The fact that Europe’s glaciers are shrinking is no longer news to anyone who goes skiing. A little over a century ago a Gap based botanist noticed changes in the flora on the terminal moraines in the Alps and published a prescient article entitled: “Are these indications of a coming change in climate?”. In the 50s and 60s the French Alpine Club’s house Magazine “Montagne” also published a series of articles on the shrinking glaciers that ski mountaineers had noticed. Now a report presented today in Monaco by the PNUE (Programme des Nations Unies pour l’environnement) shows just how serious the shrinkage has been.
Glaciers in the European Alps have lost two thirds of their volume and it is a phenomena that is accelerating. Climatologists see glaciers are the canary in the climate change coal-mine. Although changes in volume lag behind average air temperatures and can be affected by increased snow fall at altitude they give a steady but sure indication of temperature changes. The PNUE study shows that Alpine glaciers lost 50% of their volume from 1850 to 1975 then a further 25% from 1975 to 2000. Between 2000 and 2005 they lost a further 10 to 15%. The study highlighted losss of bio diversity, an accelerating increase in sea level, acidification of the oceans and an increase the annual number of hurricanes.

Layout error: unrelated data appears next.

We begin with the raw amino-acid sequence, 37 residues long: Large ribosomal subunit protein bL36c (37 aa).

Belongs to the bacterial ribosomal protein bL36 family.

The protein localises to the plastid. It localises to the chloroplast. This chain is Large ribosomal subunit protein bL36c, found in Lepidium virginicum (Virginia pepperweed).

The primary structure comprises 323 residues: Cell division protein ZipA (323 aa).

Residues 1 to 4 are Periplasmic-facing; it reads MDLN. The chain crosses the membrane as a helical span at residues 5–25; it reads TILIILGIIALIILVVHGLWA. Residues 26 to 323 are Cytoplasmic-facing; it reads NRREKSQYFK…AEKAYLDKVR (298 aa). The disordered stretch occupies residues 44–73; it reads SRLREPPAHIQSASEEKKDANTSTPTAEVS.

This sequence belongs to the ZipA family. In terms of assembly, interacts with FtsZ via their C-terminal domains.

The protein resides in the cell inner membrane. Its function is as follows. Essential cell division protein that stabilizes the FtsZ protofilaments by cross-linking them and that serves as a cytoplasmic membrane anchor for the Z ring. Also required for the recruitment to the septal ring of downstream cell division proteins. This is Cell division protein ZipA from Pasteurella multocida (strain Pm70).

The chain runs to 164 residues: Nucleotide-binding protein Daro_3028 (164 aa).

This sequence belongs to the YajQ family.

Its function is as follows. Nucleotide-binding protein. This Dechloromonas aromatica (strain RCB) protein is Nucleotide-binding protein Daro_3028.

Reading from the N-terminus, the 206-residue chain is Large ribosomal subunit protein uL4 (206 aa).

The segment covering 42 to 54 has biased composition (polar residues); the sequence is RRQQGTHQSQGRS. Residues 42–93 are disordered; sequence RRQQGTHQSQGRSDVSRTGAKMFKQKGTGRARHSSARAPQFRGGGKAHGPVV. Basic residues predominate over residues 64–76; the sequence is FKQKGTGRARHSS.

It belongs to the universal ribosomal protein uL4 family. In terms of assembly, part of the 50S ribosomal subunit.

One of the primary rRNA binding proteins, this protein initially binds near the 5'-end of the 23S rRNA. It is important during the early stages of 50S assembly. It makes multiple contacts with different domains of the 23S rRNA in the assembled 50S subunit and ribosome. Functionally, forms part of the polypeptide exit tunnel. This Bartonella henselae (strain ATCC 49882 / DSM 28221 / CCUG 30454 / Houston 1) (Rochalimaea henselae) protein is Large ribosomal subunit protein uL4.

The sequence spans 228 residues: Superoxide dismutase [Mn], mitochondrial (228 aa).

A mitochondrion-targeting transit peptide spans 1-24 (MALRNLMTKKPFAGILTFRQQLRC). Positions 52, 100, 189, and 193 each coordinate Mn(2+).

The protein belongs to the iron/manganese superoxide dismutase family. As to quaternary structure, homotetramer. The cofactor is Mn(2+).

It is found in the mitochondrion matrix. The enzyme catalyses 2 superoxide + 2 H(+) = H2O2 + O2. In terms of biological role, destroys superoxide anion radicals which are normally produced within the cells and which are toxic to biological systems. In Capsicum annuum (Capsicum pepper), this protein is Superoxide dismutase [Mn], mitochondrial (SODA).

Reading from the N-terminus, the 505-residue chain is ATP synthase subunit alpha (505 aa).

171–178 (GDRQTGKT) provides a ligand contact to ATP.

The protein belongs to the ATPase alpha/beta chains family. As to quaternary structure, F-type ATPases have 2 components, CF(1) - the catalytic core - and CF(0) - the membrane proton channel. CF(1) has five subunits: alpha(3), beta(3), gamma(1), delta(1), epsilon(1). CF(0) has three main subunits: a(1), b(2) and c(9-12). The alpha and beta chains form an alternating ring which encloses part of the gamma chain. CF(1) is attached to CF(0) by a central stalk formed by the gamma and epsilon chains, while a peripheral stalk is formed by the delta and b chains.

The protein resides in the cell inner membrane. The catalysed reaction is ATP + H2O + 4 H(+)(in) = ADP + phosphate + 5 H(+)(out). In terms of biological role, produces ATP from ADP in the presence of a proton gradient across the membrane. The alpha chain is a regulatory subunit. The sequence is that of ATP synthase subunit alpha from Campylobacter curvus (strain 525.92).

Changes are even occurring on the high plateau of Qinghai in Tibet, with a glaciated area of 5.94 million hectares and some 5,590 cubic km of ice. The glaciers have decreased by 7% in the second half of the 20th century leading to an 5.5% increase in water flows in the north-west of China.
Glaciers have been in retreat since the end of the little ice age in Europe around 1850. Evidence suggests that during a warm period which ended in the 13th century the extent of glaciation was even less than today. It is possible that silver mining at the medieval Brand village above l’alpe d’Huez ended with the onset of harsher winters.